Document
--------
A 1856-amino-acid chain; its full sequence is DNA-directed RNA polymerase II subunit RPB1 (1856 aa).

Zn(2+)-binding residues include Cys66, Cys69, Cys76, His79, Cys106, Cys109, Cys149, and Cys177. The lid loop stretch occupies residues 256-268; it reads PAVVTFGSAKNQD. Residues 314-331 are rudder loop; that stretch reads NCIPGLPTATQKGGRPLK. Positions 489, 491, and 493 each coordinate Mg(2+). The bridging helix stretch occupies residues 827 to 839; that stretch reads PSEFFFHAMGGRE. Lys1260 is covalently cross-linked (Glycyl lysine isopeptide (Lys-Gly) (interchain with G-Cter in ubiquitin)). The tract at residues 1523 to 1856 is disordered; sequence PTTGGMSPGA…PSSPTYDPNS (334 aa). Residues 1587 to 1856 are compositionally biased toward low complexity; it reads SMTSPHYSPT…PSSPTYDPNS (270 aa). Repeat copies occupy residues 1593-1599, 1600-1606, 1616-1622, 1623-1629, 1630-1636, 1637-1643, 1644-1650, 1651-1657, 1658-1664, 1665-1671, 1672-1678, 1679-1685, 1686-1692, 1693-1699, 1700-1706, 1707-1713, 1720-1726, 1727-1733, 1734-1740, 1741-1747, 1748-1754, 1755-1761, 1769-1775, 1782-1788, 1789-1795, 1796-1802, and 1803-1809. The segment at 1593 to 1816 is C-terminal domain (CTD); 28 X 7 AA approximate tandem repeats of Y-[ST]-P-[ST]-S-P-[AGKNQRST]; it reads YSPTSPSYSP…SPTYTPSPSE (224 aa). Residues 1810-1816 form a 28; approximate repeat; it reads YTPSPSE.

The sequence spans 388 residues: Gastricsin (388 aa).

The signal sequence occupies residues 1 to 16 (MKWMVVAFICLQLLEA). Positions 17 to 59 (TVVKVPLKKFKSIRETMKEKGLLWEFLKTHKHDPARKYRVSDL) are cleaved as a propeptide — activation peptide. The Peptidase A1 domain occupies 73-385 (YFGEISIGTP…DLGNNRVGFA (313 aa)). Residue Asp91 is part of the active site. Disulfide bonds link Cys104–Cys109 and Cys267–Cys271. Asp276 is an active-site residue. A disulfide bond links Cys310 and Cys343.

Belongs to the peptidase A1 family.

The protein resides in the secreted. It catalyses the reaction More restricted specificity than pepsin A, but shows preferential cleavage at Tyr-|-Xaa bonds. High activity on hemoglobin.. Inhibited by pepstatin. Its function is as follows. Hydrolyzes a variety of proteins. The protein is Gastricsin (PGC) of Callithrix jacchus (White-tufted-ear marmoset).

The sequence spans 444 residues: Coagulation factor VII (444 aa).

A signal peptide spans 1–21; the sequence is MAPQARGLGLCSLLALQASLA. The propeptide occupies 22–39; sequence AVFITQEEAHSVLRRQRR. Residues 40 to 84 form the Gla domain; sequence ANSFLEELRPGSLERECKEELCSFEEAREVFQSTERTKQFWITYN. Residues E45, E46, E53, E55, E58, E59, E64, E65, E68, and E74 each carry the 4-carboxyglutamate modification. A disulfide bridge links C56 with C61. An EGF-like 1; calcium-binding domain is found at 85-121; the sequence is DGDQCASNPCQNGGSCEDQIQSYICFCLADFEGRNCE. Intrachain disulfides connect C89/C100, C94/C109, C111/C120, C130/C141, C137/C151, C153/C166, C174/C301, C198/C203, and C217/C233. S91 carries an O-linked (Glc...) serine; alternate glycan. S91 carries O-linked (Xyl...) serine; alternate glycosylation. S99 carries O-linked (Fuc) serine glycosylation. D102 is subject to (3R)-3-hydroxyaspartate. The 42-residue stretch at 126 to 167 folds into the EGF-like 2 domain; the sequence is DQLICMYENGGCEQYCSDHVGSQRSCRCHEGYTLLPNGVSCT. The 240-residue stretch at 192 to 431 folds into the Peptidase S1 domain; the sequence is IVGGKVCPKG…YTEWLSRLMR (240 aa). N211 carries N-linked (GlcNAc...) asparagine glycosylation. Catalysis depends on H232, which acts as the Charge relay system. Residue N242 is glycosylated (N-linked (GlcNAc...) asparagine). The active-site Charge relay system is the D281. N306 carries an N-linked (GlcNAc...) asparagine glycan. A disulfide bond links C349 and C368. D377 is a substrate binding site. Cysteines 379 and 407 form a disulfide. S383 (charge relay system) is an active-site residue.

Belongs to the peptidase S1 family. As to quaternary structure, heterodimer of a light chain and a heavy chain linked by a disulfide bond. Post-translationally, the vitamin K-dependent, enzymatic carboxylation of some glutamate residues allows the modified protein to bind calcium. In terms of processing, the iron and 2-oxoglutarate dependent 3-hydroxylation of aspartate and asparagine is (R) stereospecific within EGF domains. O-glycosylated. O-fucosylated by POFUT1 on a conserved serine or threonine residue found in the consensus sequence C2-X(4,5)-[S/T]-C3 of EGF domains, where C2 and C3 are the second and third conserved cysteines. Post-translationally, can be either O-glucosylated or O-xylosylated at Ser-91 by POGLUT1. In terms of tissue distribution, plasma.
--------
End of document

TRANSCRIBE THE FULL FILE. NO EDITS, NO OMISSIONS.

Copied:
A 1856-amino-acid chain; its full sequence is DNA-directed RNA polymerase II subunit RPB1 (1856 aa).

Zn(2+)-binding residues include Cys66, Cys69, Cys76, His79, Cys106, Cys109, Cys149, and Cys177. The lid loop stretch occupies residues 256-268; it reads PAVVTFGSAKNQD. Residues 314-331 are rudder loop; that stretch reads NCIPGLPTATQKGGRPLK. Positions 489, 491, and 493 each coordinate Mg(2+). The bridging helix stretch occupies residues 827 to 839; that stretch reads PSEFFFHAMGGRE. Lys1260 is covalently cross-linked (Glycyl lysine isopeptide (Lys-Gly) (interchain with G-Cter in ubiquitin)). The tract at residues 1523 to 1856 is disordered; sequence PTTGGMSPGA…PSSPTYDPNS (334 aa). Residues 1587 to 1856 are compositionally biased toward low complexity; it reads SMTSPHYSPT…PSSPTYDPNS (270 aa). Repeat copies occupy residues 1593-1599, 1600-1606, 1616-1622, 1623-1629, 1630-1636, 1637-1643, 1644-1650, 1651-1657, 1658-1664, 1665-1671, 1672-1678, 1679-1685, 1686-1692, 1693-1699, 1700-1706, 1707-1713, 1720-1726, 1727-1733, 1734-1740, 1741-1747, 1748-1754, 1755-1761, 1769-1775, 1782-1788, 1789-1795, 1796-1802, and 1803-1809. The segment at 1593 to 1816 is C-terminal domain (CTD); 28 X 7 AA approximate tandem repeats of Y-[ST]-P-[ST]-S-P-[AGKNQRST]; it reads YSPTSPSYSP…SPTYTPSPSE (224 aa). Residues 1810-1816 form a 28; approximate repeat; it reads YTPSPSE.

The sequence spans 388 residues: Gastricsin (388 aa).

The signal sequence occupies residues 1 to 16 (MKWMVVAFICLQLLEA). Positions 17 to 59 (TVVKVPLKKFKSIRETMKEKGLLWEFLKTHKHDPARKYRVSDL) are cleaved as a propeptide — activation peptide. The Peptidase A1 domain occupies 73-385 (YFGEISIGTP…DLGNNRVGFA (313 aa)). Residue Asp91 is part of the active site. Disulfide bonds link Cys104–Cys109 and Cys267–Cys271. Asp276 is an active-site residue. A disulfide bond links Cys310 and Cys343.

Belongs to the peptidase A1 family.

The protein resides in the secreted. It catalyses the reaction More restricted specificity than pepsin A, but shows preferential cleavage at Tyr-|-Xaa bonds. High activity on hemoglobin.. Inhibited by pepstatin. Its function is as follows. Hydrolyzes a variety of proteins. The protein is Gastricsin (PGC) of Callithrix jacchus (White-tufted-ear marmoset).

The sequence spans 444 residues: Coagulation factor VII (444 aa).

A signal peptide spans 1–21; the sequence is MAPQARGLGLCSLLALQASLA. The propeptide occupies 22–39; sequence AVFITQEEAHSVLRRQRR. Residues 40 to 84 form the Gla domain; sequence ANSFLEELRPGSLERECKEELCSFEEAREVFQSTERTKQFWITYN. Residues E45, E46, E53, E55, E58, E59, E64, E65, E68, and E74 each carry the 4-carboxyglutamate modification. A disulfide bridge links C56 with C61. An EGF-like 1; calcium-binding domain is found at 85-121; the sequence is DGDQCASNPCQNGGSCEDQIQSYICFCLADFEGRNCE. Intrachain disulfides connect C89/C100, C94/C109, C111/C120, C130/C141, C137/C151, C153/C166, C174/C301, C198/C203, and C217/C233. S91 carries an O-linked (Glc...) serine; alternate glycan. S91 carries O-linked (Xyl...) serine; alternate glycosylation. S99 carries O-linked (Fuc) serine glycosylation. D102 is subject to (3R)-3-hydroxyaspartate. The 42-residue stretch at 126 to 167 folds into the EGF-like 2 domain; the sequence is DQLICMYENGGCEQYCSDHVGSQRSCRCHEGYTLLPNGVSCT. The 240-residue stretch at 192 to 431 folds into the Peptidase S1 domain; the sequence is IVGGKVCPKG…YTEWLSRLMR (240 aa). N211 carries N-linked (GlcNAc...) asparagine glycosylation. Catalysis depends on H232, which acts as the Charge relay system. Residue N242 is glycosylated (N-linked (GlcNAc...) asparagine). The active-site Charge relay system is the D281. N306 carries an N-linked (GlcNAc...) asparagine glycan. A disulfide bond links C349 and C368. D377 is a substrate binding site. Cysteines 379 and 407 form a disulfide. S383 (charge relay system) is an active-site residue.

Belongs to the peptidase S1 family. As to quaternary structure, heterodimer of a light chain and a heavy chain linked by a disulfide bond. Post-translationally, the vitamin K-dependent, enzymatic carboxylation of some glutamate residues allows the modified protein to bind calcium. In terms of processing, the iron and 2-oxoglutarate dependent 3-hydroxylation of aspartate and asparagine is (R) stereospecific within EGF domains. O-glycosylated. O-fucosylated by POFUT1 on a conserved serine or threonine residue found in the consensus sequence C2-X(4,5)-[S/T]-C3 of EGF domains, where C2 and C3 are the second and third conserved cysteines. Post-translationally, can be either O-glucosylated or O-xylosylated at Ser-91 by POGLUT1. In terms of tissue distribution, plasma.